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Re: lizard jaws

On Tue, 13 Feb 1996, King, Norm wrote:

> We all know about the remarkable spreadable jaws of snakes that allow 
> them to swallow items larger around than themselves.  To what extent can 
> lizards do the same thing?  Of course, insectivorous lizards wouldn't 
> have to at all, nor would the herbivores.  But are there any carnivores, 
> among the varanids perhaps, that can also spread their jaws (and to what 
> extent)?
> Thanks in advance for any replies.

[ Note to Nick:  Thanks -- MR ]

Lizards, like snakes, have kinetic skulls.  In fact, the snake's skull is 
simply an elaboration of the kinetic system Already found in lizards.  
Primitive diapsids, as I'm sure you know, have two openings in the skull 
behind the eye, separated by bridges of bone.  Lizards have made their 
skulls more mobile by losing the lower bridge (the one between the 
infratemporal fenestra and the lower margin of the skull), and snakes, 
when they evolved from lizards, also lost the bar between the two fenestrae.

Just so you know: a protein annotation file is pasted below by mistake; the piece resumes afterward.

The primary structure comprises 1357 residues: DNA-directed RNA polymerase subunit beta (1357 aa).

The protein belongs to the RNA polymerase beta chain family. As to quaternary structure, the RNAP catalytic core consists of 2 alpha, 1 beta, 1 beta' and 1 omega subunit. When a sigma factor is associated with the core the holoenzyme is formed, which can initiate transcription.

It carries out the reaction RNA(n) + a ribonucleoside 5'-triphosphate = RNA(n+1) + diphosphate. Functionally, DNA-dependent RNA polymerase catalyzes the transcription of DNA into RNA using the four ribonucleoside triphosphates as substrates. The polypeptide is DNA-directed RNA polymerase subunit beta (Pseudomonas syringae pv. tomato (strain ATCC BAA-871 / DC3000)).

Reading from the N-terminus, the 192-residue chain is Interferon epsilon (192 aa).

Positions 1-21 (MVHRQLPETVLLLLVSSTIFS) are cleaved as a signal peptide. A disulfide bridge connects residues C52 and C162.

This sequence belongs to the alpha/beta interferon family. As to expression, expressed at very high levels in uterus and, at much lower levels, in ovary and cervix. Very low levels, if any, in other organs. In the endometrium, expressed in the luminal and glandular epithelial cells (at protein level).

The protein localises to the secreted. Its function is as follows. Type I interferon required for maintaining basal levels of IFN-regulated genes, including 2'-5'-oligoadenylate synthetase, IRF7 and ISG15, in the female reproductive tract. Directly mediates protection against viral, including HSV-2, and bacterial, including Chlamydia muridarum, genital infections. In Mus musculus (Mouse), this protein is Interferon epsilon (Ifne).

The quadrate (bone in the skull that articulates with the lower jaw) of a 
snake is therefore only connected to the roof of the mouth at a single 
point, allowing great mobility in the jaw joint.

Varanids do have highly mobile skulls.  Last I heard, varanids were 
considered the lizard group closest to the ancestry of the snakes 
(through animals like _Pachyrhachis_).

Incidentally, this is one way we would know that the tuatara is not just 
another lizard, even if we had never found fossil rhynchocephalians:  
tuataras retain both spars of bone and two complete temporal fenestrae.

Hope this helps!

> *-*-*-*-*-*-*-*-*-*-*-*-*-*-*-*-*-*-*-*-*-*-*-*-*-*-*-*-*-*-*-*-*-*-*-*-*
> Norman R. King                                       tel:  (812) 464-1794
> Department of Geosciences                            fax:  (812) 464-1960

Nick Pharris
Pacific Lutheran University
Tacoma, WA 98447

"If you can't convince them, confuse them." -- Harry S Truman